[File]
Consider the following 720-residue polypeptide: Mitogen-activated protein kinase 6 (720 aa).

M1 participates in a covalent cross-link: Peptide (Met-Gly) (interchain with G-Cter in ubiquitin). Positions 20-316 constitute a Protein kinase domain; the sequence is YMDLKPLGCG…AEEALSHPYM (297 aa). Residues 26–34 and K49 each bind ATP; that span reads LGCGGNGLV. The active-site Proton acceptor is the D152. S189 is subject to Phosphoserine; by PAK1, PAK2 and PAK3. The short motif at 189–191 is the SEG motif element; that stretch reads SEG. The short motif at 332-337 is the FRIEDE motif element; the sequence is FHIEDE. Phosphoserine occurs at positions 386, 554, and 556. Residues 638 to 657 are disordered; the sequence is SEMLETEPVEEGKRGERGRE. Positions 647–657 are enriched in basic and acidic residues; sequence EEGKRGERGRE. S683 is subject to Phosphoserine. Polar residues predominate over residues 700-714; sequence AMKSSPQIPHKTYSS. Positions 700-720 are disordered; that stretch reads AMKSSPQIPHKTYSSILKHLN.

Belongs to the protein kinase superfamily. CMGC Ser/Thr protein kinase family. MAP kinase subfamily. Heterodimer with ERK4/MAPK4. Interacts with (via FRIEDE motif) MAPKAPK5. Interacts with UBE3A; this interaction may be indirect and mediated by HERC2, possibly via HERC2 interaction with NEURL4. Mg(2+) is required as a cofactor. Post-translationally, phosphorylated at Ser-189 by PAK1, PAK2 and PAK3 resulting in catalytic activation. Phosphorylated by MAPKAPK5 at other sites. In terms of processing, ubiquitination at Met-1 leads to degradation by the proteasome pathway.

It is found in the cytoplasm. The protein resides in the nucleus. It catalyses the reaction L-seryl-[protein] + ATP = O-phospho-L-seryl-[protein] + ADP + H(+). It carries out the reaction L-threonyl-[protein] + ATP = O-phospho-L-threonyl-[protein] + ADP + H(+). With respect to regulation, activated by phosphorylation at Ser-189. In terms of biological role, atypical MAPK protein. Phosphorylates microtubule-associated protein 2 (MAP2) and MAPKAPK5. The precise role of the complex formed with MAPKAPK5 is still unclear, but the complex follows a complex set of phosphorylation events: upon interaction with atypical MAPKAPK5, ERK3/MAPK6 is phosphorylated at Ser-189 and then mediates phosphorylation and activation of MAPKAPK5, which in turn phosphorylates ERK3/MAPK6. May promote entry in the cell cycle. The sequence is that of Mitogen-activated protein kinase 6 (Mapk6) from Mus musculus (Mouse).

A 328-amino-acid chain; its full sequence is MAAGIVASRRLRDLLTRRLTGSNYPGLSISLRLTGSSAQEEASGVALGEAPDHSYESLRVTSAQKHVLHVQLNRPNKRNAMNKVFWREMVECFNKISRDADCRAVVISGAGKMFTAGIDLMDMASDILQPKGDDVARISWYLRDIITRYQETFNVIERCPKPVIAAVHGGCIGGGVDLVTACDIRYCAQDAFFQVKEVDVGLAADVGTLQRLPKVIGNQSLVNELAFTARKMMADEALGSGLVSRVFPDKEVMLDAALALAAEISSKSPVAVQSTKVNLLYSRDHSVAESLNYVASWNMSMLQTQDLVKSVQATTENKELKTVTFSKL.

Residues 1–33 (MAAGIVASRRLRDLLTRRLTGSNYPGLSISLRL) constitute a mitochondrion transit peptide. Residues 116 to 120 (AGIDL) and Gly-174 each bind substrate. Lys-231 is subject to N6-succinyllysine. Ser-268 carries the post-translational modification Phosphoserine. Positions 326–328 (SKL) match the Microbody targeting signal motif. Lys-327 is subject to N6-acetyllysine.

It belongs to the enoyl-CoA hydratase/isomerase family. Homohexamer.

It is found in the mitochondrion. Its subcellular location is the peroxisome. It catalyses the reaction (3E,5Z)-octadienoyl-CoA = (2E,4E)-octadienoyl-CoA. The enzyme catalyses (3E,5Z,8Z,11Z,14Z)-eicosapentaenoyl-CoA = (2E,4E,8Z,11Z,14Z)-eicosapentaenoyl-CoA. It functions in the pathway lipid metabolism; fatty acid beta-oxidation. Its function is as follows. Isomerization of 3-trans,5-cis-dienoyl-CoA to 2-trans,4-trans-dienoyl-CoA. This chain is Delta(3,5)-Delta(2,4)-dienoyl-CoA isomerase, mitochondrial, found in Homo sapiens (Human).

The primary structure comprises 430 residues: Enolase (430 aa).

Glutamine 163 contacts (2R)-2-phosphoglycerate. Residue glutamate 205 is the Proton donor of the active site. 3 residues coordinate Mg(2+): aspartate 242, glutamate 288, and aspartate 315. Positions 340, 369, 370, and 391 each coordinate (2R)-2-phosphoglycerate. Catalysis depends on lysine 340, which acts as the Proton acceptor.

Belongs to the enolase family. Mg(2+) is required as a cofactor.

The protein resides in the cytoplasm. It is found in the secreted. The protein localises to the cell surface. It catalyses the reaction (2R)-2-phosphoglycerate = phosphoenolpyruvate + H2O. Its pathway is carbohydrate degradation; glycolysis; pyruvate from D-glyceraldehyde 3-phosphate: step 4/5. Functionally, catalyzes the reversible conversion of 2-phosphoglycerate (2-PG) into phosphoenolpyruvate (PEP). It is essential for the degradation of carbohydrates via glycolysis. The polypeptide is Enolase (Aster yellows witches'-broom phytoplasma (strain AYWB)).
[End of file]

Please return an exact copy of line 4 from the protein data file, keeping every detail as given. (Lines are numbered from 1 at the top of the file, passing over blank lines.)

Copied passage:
It is found in the cytoplasm. The protein resides in the nucleus. It catalyses the reaction L-seryl-[protein] + ATP = O-phospho-L-seryl-[protein] + ADP + H(+). It carries out the reaction L-threonyl-[protein] + ATP = O-phospho-L-threonyl-[protein] + ADP + H(+). With respect to regulation, activated by phosphorylation at Ser-189. In terms of biological role, atypical MAPK protein. Phosphorylates microtubule-associated protein 2 (MAP2) and MAPKAPK5. The precise role of the complex formed with MAPKAPK5 is still unclear, but the complex follows a complex set of phosphorylation events: upon interaction with atypical MAPKAPK5, ERK3/MAPK6 is phosphorylated at Ser-189 and then mediates phosphorylation and activation of MAPKAPK5, which in turn phosphorylates ERK3/MAPK6. May promote entry in the cell cycle. The sequence is that of Mitogen-activated protein kinase 6 (Mapk6) from Mus musculus (Mouse).